The pound extended its gains against the US dollar in the previous session, hitting a high of US$1.3250 on Wednesday. The pound has since weakened slightly and is trading at US$1.3218.
Gains for the pound were limited in the previous session by weak economic data. The construction purchasing managers index (pmi), which measures growth in the sector, was much lower than analysts had expected. UK construction activity dropped to and index of 51.9 in July, down from 54.8 in June, the slowest pace of growth in 11 months.
Purchasing managers figures are a number between 0 – 100. A figure over 50 indicates growth in the sector. Anything below 50 signals a contraction; therefore the higher the number the better things look for the UK economy. The weaker than expected data pulled the pound lower.
|Why does poor economic data drag on a country’s currency?|
|Slowing economic indicators point to a slowing economy. Weak economies have weaker currencies because institutions look to reduce investments in countries where growth prospects are low and then transfer money to countries with higher growth prospects. These institutions sell out of their investment and the local currency, thus increasing supply of the currency and pushing down the money’s worth. So, when a country or region has poor economic news, the value of the currency tends to fall.|
Today the fate of the pound will rest with the Bank of England as it releases its interest rate decision and quarterly inflation report. No change in rates or in the inflation outlook is expected. Investors will instead be looking at how the monetary policy members vote. The fact that inflation has dropped from 2.9% to 2.6%, has given policymakers some breathing room so a close vote split is not expected. Added to this the fact that dissenter Kristen Forbes has left the central bank which means a 6 – 2 vote is expected compared to last month’s 5-3 vote split.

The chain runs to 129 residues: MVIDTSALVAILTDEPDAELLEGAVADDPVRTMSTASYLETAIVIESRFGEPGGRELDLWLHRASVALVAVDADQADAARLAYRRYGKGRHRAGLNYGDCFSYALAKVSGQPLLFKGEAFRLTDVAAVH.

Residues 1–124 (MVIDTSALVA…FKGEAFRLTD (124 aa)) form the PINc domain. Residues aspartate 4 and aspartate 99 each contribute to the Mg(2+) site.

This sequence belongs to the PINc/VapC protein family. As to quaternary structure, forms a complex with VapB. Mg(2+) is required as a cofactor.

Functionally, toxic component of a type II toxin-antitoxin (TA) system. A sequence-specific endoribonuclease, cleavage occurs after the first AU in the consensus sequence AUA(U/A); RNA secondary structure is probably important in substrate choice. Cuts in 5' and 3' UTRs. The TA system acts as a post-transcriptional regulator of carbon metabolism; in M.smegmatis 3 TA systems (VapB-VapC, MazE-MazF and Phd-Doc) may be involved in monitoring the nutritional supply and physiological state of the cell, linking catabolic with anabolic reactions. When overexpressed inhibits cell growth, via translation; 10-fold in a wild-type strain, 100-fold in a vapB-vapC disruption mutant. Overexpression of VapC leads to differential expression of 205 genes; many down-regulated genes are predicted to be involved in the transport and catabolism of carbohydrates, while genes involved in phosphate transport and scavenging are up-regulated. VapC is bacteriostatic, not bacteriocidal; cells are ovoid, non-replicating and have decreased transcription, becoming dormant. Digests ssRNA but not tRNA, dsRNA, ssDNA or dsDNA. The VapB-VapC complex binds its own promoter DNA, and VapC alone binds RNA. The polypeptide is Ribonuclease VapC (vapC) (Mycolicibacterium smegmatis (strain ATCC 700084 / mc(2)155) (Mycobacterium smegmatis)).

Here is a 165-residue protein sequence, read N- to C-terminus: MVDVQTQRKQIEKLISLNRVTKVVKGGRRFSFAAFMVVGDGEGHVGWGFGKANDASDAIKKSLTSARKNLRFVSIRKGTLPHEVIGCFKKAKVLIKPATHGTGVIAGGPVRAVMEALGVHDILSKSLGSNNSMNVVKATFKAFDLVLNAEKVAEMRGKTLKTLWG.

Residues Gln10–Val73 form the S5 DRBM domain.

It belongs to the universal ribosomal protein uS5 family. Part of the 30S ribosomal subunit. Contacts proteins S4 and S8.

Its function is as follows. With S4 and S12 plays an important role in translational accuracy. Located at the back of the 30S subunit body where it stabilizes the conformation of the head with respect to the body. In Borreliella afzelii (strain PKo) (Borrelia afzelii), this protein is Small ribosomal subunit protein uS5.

The US dollar depreciated versus the pound in the previous session for a number of reasons. Firstly the ADP Employment data, came in weaker than expected. ADP Employment increased by just 178,000, fewer than the 190,000 analysts had forecast. The ADP figure is often considered a precursor for the all-important US non-farm payroll jobs report on Friday, so a weak reading doesn’t bode well.
Secondly Trump signed a sanctions bill against Russia, which weighed on the dollar. The markets don’t like it when political relations with another major player are showing signs of strain and this was duly reflected in investors moving out of the dollar.
Dollar traders will have a barrage of data to digest this afternoon, including the US service purchasing managers index (pmi).
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